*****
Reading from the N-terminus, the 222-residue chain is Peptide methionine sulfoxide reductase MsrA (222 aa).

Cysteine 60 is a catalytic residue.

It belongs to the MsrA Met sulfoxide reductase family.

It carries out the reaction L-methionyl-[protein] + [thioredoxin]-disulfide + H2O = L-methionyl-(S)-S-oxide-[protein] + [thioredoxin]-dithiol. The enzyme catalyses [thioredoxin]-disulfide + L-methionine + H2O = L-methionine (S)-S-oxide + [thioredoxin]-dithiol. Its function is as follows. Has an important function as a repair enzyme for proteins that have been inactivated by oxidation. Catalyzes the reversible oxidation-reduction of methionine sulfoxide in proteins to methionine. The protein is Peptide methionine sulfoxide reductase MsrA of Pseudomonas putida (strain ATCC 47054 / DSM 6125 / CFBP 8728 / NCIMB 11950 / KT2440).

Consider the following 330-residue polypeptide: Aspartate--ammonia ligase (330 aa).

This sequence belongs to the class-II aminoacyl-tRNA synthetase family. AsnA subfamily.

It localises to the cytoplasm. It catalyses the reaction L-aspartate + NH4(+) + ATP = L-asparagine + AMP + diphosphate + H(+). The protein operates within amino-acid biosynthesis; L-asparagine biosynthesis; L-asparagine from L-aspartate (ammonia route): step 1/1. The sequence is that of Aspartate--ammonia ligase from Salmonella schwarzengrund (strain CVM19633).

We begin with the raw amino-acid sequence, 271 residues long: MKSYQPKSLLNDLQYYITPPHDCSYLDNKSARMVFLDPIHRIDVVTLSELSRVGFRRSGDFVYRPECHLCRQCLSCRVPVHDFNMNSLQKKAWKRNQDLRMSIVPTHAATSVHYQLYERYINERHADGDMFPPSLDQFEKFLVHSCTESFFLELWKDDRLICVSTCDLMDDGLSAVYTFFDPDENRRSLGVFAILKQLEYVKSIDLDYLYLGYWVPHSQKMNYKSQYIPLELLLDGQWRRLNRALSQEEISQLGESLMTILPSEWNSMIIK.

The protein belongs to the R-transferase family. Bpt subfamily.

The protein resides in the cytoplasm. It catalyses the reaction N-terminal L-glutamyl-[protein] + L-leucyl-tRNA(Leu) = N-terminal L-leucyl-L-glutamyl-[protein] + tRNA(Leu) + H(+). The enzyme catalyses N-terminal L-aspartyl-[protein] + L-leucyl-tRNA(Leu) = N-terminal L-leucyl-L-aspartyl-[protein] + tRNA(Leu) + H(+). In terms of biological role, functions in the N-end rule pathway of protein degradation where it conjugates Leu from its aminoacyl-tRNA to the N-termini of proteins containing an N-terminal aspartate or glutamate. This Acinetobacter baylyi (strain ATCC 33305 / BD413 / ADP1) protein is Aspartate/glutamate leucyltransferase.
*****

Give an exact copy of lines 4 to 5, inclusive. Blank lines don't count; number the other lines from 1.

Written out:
It carries out the reaction L-methionyl-[protein] + [thioredoxin]-disulfide + H2O = L-methionyl-(S)-S-oxide-[protein] + [thioredoxin]-dithiol. The enzyme catalyses [thioredoxin]-disulfide + L-methionine + H2O = L-methionine (S)-S-oxide + [thioredoxin]-dithiol. Its function is as follows. Has an important function as a repair enzyme for proteins that have been inactivated by oxidation. Catalyzes the reversible oxidation-reduction of methionine sulfoxide in proteins to methionine. The protein is Peptide methionine sulfoxide reductase MsrA of Pseudomonas putida (strain ATCC 47054 / DSM 6125 / CFBP 8728 / NCIMB 11950 / KT2440).

Consider the following 330-residue polypeptide: Aspartate--ammonia ligase (330 aa).